how is holden caulfield a critic of the social and moral orders that have rejected him? Plzzz helpp i am soo dearly confused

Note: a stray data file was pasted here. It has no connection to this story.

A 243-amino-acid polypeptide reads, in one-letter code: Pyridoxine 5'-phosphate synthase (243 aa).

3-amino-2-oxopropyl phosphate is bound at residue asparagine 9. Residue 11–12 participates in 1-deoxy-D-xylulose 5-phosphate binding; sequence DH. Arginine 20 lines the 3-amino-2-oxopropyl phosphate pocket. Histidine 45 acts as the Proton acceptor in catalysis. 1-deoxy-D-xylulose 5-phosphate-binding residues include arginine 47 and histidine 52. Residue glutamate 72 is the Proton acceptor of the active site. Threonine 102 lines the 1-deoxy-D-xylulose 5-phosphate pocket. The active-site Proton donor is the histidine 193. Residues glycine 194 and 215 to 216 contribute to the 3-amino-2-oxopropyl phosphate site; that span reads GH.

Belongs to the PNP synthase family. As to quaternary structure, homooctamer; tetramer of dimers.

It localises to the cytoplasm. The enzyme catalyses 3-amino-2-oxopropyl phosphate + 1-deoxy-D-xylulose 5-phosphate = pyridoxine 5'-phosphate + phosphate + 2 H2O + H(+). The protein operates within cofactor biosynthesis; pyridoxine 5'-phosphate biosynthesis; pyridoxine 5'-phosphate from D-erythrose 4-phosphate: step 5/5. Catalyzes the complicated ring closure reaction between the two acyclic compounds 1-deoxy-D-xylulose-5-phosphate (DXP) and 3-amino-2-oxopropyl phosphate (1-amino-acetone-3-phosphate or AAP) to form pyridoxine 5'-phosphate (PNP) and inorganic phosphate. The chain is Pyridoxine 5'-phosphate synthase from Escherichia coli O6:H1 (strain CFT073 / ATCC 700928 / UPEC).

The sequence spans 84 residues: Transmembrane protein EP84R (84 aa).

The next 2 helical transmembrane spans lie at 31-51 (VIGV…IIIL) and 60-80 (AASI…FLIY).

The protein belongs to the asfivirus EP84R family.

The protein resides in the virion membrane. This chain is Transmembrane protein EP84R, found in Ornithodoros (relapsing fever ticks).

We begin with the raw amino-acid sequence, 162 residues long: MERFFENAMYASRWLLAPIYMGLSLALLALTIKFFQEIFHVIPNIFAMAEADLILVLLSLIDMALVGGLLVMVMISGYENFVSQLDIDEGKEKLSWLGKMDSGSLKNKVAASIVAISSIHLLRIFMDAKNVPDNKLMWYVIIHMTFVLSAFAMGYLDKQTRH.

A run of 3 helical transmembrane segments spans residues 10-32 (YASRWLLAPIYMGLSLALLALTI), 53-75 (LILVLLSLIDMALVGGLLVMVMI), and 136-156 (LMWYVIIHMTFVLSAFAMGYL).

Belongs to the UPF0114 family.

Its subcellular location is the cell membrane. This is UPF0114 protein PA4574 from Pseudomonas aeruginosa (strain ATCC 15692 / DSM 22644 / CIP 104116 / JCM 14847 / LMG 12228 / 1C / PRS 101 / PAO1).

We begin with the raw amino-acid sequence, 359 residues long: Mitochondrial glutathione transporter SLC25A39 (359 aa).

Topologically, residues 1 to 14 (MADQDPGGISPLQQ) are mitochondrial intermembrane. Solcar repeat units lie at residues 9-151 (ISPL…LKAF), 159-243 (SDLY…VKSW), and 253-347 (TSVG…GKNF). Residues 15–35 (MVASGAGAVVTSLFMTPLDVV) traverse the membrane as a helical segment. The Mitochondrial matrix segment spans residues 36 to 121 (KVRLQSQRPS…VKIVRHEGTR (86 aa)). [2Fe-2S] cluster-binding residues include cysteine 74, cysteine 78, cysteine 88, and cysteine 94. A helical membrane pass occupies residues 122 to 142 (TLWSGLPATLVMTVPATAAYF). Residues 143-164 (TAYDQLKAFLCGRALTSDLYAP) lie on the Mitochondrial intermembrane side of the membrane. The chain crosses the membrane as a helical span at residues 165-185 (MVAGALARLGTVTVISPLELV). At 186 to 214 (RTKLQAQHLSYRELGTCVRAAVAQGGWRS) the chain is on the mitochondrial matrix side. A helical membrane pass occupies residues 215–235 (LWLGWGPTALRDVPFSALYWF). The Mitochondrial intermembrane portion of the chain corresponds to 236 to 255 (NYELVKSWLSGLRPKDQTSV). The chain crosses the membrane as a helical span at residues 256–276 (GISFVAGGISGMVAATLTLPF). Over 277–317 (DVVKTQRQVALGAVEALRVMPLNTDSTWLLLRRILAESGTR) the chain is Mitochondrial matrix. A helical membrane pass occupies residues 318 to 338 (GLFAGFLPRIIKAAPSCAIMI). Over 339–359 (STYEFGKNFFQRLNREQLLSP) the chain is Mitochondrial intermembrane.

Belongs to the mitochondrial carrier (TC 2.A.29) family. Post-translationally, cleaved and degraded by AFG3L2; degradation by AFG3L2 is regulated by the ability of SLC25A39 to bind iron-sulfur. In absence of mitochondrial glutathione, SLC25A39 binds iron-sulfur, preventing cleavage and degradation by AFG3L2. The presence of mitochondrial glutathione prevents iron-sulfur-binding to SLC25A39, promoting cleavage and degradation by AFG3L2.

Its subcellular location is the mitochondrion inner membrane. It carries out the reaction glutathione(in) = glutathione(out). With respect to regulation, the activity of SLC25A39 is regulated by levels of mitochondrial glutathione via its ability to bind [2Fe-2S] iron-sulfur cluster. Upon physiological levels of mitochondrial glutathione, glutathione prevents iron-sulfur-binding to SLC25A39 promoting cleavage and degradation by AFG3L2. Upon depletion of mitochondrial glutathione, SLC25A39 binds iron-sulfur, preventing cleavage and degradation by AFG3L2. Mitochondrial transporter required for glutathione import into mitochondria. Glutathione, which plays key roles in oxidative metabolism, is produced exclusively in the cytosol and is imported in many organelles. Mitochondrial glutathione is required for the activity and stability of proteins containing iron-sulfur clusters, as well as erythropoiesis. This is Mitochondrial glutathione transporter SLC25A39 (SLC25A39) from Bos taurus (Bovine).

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Catcher in the Rye is very much a novel about adolescent rebellion and alienation. Holden rejects all that is considered "normal" as phony and boring. For example, teachers who “act like” teachers try to be different people in front of class than they are in their private lives. Holden looks at people who try to dress like a social class as conformists. I don't think the world has rejected Holden rather than the other way around. Holden rejects everything that he doesn't permit himself to have. Holden simply can't fit in so he re-labels this as choosing to not conform and hence less contrived than anyone else. Thus, everything "mainstream" becomes fake. I suppose Holden has a point. He resonates with so many readers because we all see his world to some extent. People constantly seek external validation through less than genuine means. As humorous and critical that Holden is, he thinks in absolutes. The human psyche is full of emotions and motivations that Holden is not yet mature enough to understand.